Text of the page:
Being any kind of healthcare professional is hard work and dealing with the misery and suffering of others soon takes its toll. Other specialties solve this problem by throwing up walls – we’ve probably all received the sort of letter that implies our patient is the wrong kind of ill.
General practice isn’t able to do this. While we relish the ‘jack of all trades’ role, our boundaries now seem limitless. We are expected to know everything about everything, do everything for everyone, and all day, all night, all week, all year, if the Government gets its way. We’re expected to plough through the list with a smile, and view each patient as if he or she was the first of the day.
I’m sure I’m not alone when I admit I regularly work 12 to 16 hours a day. We’re somehow exempt from the Working Time Directive, but not from the consequences of fatigue. Reception will add ‘just one more’, and our desire to be a ‘good doctor’ will frequently lead to that patient being seen. Like Mr Creosote in Monty Python’s Meaning of Life, at some point we are going to explode. A review of working time regulations by Durham University in 2012 found that long hours increased the risk of error, and of accidents on the drive home.1 It is not uncommon for me to not recall my journey home, especially after an out-of- hours shift, and working when tired the risk of clinical error is likely to increase.
Consultation rates are climbing. It is estimated that there are 340 million GP consultations per year in England alone.2 Examples in Pulse of two doctors caring for 10,000 patients, and calls for practice shutdowns at times of extreme stress only serve to emphasise the problem.3
Ever met a doctor that isn’t tired? No, me neither. We might think we’re doing our patients a service, but we aren’t. Just one more ‘wafer-thin’ patient to squeeze in. One more chance to make a mistake. I went into this career to help people, not to hurt them. Perhaps it’s time we stopped offering ‘extras’.
Dr Matthew Piccaver is a GP in Cambridge.
When NHS England contacted CCGs last May about priorities from the Urgent and Emergency Care Review, it was no surprise to see access to general practice top the list: ‘No patient should have to attend A&E because they could not get a GP appointment.’ We all want to offer the best care. But an increasing number of obstacles are making it difficult.
Popular consensus suggests patient demand is the major issue. The same was true when Dr David Mechanic surveyed almost 1,000 GPs in 1966.4
Nearly 50 years on, discussions about demand still feature criticism of society’s inability to self-care. In 1976, Dr Julian Tudor Hart urged us to ‘accept that input is a variable … we can influence only slowly, and with great care to avoid damage to our work’.5 So if we can’t reduce demand for urgent appointments, should we set a limit and divert additional requests to another struggling service? I don’t believe this is the answer.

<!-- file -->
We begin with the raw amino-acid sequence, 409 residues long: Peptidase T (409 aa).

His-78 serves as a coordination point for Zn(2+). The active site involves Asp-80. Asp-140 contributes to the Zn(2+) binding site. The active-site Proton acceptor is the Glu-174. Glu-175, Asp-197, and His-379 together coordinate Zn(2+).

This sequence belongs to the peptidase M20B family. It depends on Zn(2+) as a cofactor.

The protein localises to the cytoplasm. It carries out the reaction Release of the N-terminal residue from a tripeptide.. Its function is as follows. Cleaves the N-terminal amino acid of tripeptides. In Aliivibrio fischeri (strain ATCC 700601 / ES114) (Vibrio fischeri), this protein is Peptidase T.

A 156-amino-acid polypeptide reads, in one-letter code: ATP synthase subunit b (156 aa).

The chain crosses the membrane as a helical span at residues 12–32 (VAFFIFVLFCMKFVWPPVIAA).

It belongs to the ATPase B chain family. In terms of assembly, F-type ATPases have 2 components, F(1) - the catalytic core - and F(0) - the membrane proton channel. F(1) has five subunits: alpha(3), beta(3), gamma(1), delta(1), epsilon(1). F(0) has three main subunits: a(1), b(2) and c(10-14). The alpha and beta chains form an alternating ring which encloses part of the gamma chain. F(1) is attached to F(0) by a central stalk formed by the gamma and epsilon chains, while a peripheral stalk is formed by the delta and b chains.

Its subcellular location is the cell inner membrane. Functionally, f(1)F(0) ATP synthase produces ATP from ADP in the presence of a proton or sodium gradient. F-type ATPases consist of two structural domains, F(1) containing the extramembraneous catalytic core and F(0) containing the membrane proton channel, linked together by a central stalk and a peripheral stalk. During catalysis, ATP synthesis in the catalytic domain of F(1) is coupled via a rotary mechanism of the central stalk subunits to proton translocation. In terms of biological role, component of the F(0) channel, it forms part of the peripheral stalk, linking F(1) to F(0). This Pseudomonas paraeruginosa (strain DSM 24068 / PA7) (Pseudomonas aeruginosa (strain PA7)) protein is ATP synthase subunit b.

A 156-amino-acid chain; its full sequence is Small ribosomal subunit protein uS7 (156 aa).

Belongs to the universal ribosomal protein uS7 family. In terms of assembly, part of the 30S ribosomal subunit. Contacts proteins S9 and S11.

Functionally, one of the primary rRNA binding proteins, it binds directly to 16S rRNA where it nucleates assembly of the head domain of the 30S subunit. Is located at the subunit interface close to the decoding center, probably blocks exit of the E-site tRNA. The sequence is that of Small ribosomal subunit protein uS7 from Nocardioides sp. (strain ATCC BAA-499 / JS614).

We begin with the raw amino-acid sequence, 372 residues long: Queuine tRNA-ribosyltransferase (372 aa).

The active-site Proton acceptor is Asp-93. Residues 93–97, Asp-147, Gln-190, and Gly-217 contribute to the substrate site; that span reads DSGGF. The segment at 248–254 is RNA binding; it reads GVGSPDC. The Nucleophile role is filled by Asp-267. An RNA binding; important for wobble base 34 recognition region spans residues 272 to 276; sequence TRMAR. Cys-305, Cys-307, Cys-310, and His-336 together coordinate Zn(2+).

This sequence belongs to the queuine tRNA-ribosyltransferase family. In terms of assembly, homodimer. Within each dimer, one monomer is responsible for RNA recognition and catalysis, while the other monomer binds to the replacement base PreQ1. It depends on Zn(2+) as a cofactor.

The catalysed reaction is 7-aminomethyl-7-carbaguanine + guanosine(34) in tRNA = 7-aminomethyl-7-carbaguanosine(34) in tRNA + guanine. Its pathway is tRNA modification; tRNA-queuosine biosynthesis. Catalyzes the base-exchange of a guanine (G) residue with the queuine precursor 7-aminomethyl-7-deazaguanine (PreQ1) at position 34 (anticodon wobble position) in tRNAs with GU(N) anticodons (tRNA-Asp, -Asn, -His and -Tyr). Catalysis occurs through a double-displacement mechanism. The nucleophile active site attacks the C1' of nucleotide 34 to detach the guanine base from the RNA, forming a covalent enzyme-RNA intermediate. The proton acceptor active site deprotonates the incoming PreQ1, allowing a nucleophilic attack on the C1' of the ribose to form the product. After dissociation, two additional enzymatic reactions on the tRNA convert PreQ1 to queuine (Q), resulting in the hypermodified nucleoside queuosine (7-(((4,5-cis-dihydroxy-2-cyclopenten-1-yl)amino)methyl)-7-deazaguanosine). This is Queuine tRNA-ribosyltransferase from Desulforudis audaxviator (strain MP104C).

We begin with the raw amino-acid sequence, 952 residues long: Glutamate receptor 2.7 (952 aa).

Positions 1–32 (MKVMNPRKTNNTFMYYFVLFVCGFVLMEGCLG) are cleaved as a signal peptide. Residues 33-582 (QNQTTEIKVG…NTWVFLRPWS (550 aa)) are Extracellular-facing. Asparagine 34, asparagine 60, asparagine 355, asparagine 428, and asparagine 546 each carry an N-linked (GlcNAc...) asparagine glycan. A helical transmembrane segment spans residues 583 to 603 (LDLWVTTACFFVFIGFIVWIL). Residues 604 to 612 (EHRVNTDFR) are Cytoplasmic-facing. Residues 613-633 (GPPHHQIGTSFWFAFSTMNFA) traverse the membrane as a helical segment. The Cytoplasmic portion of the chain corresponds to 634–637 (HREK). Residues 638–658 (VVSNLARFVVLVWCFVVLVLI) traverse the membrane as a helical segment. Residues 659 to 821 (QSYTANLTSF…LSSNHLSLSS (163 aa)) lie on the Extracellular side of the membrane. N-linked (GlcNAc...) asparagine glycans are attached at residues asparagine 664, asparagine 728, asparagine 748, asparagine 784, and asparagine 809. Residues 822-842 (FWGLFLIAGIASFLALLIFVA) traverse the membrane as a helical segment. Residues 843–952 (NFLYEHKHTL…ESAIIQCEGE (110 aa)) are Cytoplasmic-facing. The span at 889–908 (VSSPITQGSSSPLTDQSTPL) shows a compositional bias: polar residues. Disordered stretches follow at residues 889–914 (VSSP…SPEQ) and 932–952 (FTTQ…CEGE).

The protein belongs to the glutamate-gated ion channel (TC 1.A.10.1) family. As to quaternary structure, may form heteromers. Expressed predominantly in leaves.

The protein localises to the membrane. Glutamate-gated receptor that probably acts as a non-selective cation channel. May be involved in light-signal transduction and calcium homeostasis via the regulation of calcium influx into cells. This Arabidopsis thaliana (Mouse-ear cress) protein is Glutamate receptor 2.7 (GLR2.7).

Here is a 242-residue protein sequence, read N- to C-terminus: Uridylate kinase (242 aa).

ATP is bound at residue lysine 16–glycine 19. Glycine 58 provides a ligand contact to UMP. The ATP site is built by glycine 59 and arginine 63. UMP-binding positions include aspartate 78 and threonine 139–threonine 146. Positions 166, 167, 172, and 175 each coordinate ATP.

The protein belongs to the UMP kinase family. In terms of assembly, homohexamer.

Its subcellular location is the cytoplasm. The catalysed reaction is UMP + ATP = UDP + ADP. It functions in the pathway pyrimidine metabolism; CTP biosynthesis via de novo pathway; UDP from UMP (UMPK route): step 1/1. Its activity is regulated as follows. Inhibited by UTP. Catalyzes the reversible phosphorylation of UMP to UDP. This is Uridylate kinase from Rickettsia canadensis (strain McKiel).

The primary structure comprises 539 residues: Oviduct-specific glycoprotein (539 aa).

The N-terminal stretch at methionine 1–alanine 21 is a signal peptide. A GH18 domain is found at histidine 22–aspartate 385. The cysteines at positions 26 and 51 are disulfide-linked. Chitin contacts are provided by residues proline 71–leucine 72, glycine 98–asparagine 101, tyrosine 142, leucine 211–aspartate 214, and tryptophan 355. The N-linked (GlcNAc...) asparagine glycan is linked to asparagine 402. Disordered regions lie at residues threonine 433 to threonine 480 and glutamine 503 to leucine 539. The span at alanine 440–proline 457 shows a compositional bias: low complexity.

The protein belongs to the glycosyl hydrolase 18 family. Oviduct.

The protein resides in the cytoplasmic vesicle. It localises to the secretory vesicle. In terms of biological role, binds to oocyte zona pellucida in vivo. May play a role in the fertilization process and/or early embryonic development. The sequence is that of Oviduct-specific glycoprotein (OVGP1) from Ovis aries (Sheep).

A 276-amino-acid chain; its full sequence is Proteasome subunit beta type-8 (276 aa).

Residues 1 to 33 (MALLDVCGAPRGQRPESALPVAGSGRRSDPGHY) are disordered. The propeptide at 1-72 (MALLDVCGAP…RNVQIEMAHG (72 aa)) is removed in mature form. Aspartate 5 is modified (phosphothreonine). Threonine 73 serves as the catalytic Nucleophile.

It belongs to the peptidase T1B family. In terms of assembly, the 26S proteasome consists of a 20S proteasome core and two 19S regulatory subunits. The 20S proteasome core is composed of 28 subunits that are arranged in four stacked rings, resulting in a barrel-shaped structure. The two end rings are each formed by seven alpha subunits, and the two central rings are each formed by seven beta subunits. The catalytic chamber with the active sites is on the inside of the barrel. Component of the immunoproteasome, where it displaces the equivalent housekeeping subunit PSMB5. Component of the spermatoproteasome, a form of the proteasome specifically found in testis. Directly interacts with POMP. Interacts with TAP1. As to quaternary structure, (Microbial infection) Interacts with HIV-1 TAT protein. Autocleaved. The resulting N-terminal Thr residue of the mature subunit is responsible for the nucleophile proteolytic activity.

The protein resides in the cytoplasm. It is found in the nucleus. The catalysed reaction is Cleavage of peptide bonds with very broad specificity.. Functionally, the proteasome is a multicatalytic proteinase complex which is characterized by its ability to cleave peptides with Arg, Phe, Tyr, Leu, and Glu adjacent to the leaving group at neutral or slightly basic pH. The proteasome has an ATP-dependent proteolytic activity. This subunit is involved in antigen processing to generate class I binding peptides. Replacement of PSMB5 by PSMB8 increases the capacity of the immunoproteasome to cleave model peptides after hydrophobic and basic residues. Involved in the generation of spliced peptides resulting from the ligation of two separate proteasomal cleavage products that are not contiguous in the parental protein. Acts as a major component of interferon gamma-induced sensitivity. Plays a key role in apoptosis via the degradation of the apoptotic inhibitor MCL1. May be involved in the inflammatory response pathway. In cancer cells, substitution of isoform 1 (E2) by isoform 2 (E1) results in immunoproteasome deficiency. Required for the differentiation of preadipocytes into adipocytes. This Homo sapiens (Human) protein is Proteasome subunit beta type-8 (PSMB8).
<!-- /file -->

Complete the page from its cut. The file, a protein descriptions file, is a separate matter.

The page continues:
The Friday rush of late requests frustrates me as much as the next GP, but should we not find the time to assess them on the phone rather than turn them away? I typically invite up to one-third of these requests for an urgent appointment. I don’t see these patients ‘abusing the system’; I see frightened parents, concerned spouses, isolated elderly patients who can only come when their neighbour returns from work.
Of course, the ‘new deal’ looks likely to render this debate redundant. The health secretary’s speech in June certainly didn’t hint towards a Rooseveltian intervention to save primary care. For GPs, continuing to do more with less is a recipe for disillusionment and disaster and with insufficient workforce planning to support it, seven-day working will be the death knell for general practice as we know it.
And who will see the extras then?
Dr David Coleman is a GP in Conisbrough, South Yorkshire.
1 Morrow G, Burford B, Carter M et al. The Impact of the Working Time Regulations on Medical Education and Training: Literature Review. Durham University, 2012. tinyurl.com/durhamoverwork
4 Mechanic D. General Practice in England and Wales: Results from a Survey of a National Sample of General Practitioners. Medical Care 1968; Vol. 6, No. 3:245-260
5 Hart JT. General-practice workload, needs, and resources in the National Health Service. J R Coll Gen Pract. 1976 Dec; 26(173):885-892